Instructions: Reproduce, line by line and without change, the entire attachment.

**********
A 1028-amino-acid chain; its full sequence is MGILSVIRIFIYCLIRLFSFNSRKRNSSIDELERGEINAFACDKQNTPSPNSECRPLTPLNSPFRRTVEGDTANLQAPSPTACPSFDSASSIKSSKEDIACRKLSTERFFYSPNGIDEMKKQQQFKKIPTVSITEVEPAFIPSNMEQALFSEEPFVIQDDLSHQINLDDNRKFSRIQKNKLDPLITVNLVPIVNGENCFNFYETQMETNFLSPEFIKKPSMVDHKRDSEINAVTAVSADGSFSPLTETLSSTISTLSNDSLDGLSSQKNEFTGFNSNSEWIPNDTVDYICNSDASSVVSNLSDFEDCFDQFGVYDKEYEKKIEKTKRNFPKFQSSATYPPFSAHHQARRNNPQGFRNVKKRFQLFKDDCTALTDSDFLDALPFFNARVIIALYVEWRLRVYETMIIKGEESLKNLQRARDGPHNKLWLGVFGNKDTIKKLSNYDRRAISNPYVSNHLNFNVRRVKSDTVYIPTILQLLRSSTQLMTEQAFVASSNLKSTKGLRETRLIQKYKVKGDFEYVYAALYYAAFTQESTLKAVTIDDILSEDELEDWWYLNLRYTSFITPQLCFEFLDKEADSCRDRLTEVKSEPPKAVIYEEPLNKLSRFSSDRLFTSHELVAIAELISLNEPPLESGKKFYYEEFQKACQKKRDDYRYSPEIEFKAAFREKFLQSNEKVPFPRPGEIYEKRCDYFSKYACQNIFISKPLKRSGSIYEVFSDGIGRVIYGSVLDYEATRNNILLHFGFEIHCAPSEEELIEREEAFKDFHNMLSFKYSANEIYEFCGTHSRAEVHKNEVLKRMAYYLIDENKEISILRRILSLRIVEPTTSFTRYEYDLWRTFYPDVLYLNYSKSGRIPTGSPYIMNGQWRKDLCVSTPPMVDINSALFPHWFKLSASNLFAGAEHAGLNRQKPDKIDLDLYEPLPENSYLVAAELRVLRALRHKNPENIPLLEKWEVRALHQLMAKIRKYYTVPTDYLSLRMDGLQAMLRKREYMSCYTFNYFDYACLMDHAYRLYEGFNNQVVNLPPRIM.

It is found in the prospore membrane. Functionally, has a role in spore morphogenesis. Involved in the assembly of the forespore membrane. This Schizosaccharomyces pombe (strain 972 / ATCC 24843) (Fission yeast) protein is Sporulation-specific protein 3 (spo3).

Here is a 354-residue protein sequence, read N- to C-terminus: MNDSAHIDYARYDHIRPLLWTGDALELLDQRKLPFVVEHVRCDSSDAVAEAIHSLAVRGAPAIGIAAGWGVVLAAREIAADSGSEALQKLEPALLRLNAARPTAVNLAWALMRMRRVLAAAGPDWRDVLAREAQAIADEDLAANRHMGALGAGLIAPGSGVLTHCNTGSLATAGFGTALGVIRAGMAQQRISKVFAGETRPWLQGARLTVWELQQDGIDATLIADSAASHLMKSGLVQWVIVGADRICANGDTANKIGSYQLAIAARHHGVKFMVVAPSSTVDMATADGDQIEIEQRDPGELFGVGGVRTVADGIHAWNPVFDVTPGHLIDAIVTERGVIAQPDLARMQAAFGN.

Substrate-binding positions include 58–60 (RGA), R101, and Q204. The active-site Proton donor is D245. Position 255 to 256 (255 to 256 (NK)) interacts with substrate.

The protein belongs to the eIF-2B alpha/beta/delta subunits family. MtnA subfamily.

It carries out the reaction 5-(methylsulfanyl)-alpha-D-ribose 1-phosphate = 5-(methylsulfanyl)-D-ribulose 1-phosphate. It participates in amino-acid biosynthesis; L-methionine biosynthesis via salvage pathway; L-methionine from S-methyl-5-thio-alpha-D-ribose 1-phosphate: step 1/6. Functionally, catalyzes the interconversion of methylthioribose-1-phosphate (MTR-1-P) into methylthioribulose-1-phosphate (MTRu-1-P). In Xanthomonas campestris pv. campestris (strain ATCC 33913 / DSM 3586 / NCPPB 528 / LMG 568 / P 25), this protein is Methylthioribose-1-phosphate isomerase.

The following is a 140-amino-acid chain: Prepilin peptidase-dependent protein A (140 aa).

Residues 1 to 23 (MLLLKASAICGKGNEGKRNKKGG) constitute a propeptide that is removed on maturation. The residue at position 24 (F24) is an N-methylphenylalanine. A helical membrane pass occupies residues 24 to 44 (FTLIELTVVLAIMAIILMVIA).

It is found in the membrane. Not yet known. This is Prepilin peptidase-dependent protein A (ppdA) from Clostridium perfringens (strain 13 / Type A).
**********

A 1028-amino-acid chain; its full sequence is MGILSVIRIFIYCLIRLFSFNSRKRNSSIDELERGEINAFACDKQNTPSPNSECRPLTPLNSPFRRTVEGDTANLQAPSPTACPSFDSASSIKSSKEDIACRKLSTERFFYSPNGIDEMKKQQQFKKIPTVSITEVEPAFIPSNMEQALFSEEPFVIQDDLSHQINLDDNRKFSRIQKNKLDPLITVNLVPIVNGENCFNFYETQMETNFLSPEFIKKPSMVDHKRDSEINAVTAVSADGSFSPLTETLSSTISTLSNDSLDGLSSQKNEFTGFNSNSEWIPNDTVDYICNSDASSVVSNLSDFEDCFDQFGVYDKEYEKKIEKTKRNFPKFQSSATYPPFSAHHQARRNNPQGFRNVKKRFQLFKDDCTALTDSDFLDALPFFNARVIIALYVEWRLRVYETMIIKGEESLKNLQRARDGPHNKLWLGVFGNKDTIKKLSNYDRRAISNPYVSNHLNFNVRRVKSDTVYIPTILQLLRSSTQLMTEQAFVASSNLKSTKGLRETRLIQKYKVKGDFEYVYAALYYAAFTQESTLKAVTIDDILSEDELEDWWYLNLRYTSFITPQLCFEFLDKEADSCRDRLTEVKSEPPKAVIYEEPLNKLSRFSSDRLFTSHELVAIAELISLNEPPLESGKKFYYEEFQKACQKKRDDYRYSPEIEFKAAFREKFLQSNEKVPFPRPGEIYEKRCDYFSKYACQNIFISKPLKRSGSIYEVFSDGIGRVIYGSVLDYEATRNNILLHFGFEIHCAPSEEELIEREEAFKDFHNMLSFKYSANEIYEFCGTHSRAEVHKNEVLKRMAYYLIDENKEISILRRILSLRIVEPTTSFTRYEYDLWRTFYPDVLYLNYSKSGRIPTGSPYIMNGQWRKDLCVSTPPMVDINSALFPHWFKLSASNLFAGAEHAGLNRQKPDKIDLDLYEPLPENSYLVAAELRVLRALRHKNPENIPLLEKWEVRALHQLMAKIRKYYTVPTDYLSLRMDGLQAMLRKREYMSCYTFNYFDYACLMDHAYRLYEGFNNQVVNLPPRIM.

It is found in the prospore membrane. Functionally, has a role in spore morphogenesis. Involved in the assembly of the forespore membrane. This Schizosaccharomyces pombe (strain 972 / ATCC 24843) (Fission yeast) protein is Sporulation-specific protein 3 (spo3).

Here is a 354-residue protein sequence, read N- to C-terminus: MNDSAHIDYARYDHIRPLLWTGDALELLDQRKLPFVVEHVRCDSSDAVAEAIHSLAVRGAPAIGIAAGWGVVLAAREIAADSGSEALQKLEPALLRLNAARPTAVNLAWALMRMRRVLAAAGPDWRDVLAREAQAIADEDLAANRHMGALGAGLIAPGSGVLTHCNTGSLATAGFGTALGVIRAGMAQQRISKVFAGETRPWLQGARLTVWELQQDGIDATLIADSAASHLMKSGLVQWVIVGADRICANGDTANKIGSYQLAIAARHHGVKFMVVAPSSTVDMATADGDQIEIEQRDPGELFGVGGVRTVADGIHAWNPVFDVTPGHLIDAIVTERGVIAQPDLARMQAAFGN.

Substrate-binding positions include 58–60 (RGA), R101, and Q204. The active-site Proton donor is D245. Position 255 to 256 (255 to 256 (NK)) interacts with substrate.

The protein belongs to the eIF-2B alpha/beta/delta subunits family. MtnA subfamily.

It carries out the reaction 5-(methylsulfanyl)-alpha-D-ribose 1-phosphate = 5-(methylsulfanyl)-D-ribulose 1-phosphate. It participates in amino-acid biosynthesis; L-methionine biosynthesis via salvage pathway; L-methionine from S-methyl-5-thio-alpha-D-ribose 1-phosphate: step 1/6. Functionally, catalyzes the interconversion of methylthioribose-1-phosphate (MTR-1-P) into methylthioribulose-1-phosphate (MTRu-1-P). In Xanthomonas campestris pv. campestris (strain ATCC 33913 / DSM 3586 / NCPPB 528 / LMG 568 / P 25), this protein is Methylthioribose-1-phosphate isomerase.

The following is a 140-amino-acid chain: Prepilin peptidase-dependent protein A (140 aa).

Residues 1 to 23 (MLLLKASAICGKGNEGKRNKKGG) constitute a propeptide that is removed on maturation. The residue at position 24 (F24) is an N-methylphenylalanine. A helical membrane pass occupies residues 24 to 44 (FTLIELTVVLAIMAIILMVIA).

It is found in the membrane. Not yet known. This is Prepilin peptidase-dependent protein A (ppdA) from Clostridium perfringens (strain 13 / Type A).